Warning: There may be spoilers for the video game Red Dead Redemption 2 in the final paragraph.

Dear Diary, it’s Matt again. How have you been? Going out, having a cappuccino, a glass of wine, going to the cinema? What, me? No, I’ve been a total homebody. Barely left the house, except for the occasional brief stroll. Though that’s not entirely true: I did leave the house – just virtually.

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I’ll be in my trailer… watching trailers: Tigers and headcrabs and outlaws and psychics, oh my!

Join us every week for a trip into the weird and wonderful world of trailers. Whether it’s the first teaser for the latest installment in your favourite franchise, an obscure preview for a strange indie darling, whether it’s good, bad, ugly or just plain weird – your favourite pop culture baristas are there to tell you what they think.

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I’m talkin’ here!

Stop me if this sounds familiar, because I’m sure I’ve written it before: the thing that makes gaming in Virtual Reality fundamentally different from playing on a regular screen is that it removes a layer of abstraction. You don’t look around by moving the mouse, pressing a stick in a certain direction or pressing a button: you look around by looking around. It sounds like a small difference, but it feels entirely different whether you look up at an enormous, ominous gate covered with runes glowing red by moving the hand holding the mouse a few centimetres away from you or whether you lean your head back. You perceive size and scale entirely differently, and as a result things feel more intimate, more real, for want of a better word. Present-day VR aims at reducing abstraction even more by means of room-scale solutions (the virtual space is represented by the actual space, so you can walk around in-game by walking around in the available space – until you bump into the nearest wall or trip over the cat) and of controllers that replicate hand and finger movement, so you grab things in virtual space not by pushing a button but by using your actual hands.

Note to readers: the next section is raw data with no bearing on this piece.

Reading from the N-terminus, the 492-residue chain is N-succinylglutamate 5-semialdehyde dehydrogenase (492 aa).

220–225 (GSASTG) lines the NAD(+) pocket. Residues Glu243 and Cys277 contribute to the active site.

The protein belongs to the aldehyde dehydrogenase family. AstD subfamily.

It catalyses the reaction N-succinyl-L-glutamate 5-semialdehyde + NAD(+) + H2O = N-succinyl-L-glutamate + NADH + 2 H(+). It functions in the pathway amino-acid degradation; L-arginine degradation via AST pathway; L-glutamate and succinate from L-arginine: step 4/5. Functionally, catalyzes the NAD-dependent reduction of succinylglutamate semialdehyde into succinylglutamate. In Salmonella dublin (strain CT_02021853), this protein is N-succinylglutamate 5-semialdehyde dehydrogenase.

Skyrim

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These goggles are made for walking

I’ve written about it before: as much as I love virtual reality and its sense of immersion, we haven’t quite arrived at the holodeck yet. You can’t really touch things, though with the right kind of controllers implemented well it’s amazing how well you can fool your brain into believing that you’re actually holding that floppy disk, handgun or lightsaber in VR. However, what is much more difficult, at least in the comfort of your home, is walking. Sure, you can walk a few steps depending on how much space you have, but after more than a metre or two you’re likely to bang into a wall. And since few people live in empty warehouses or vast, echoing halls, not to mention the cable by which you’re generally attached to the PC, developers generally have to find workarounds.

Skyrim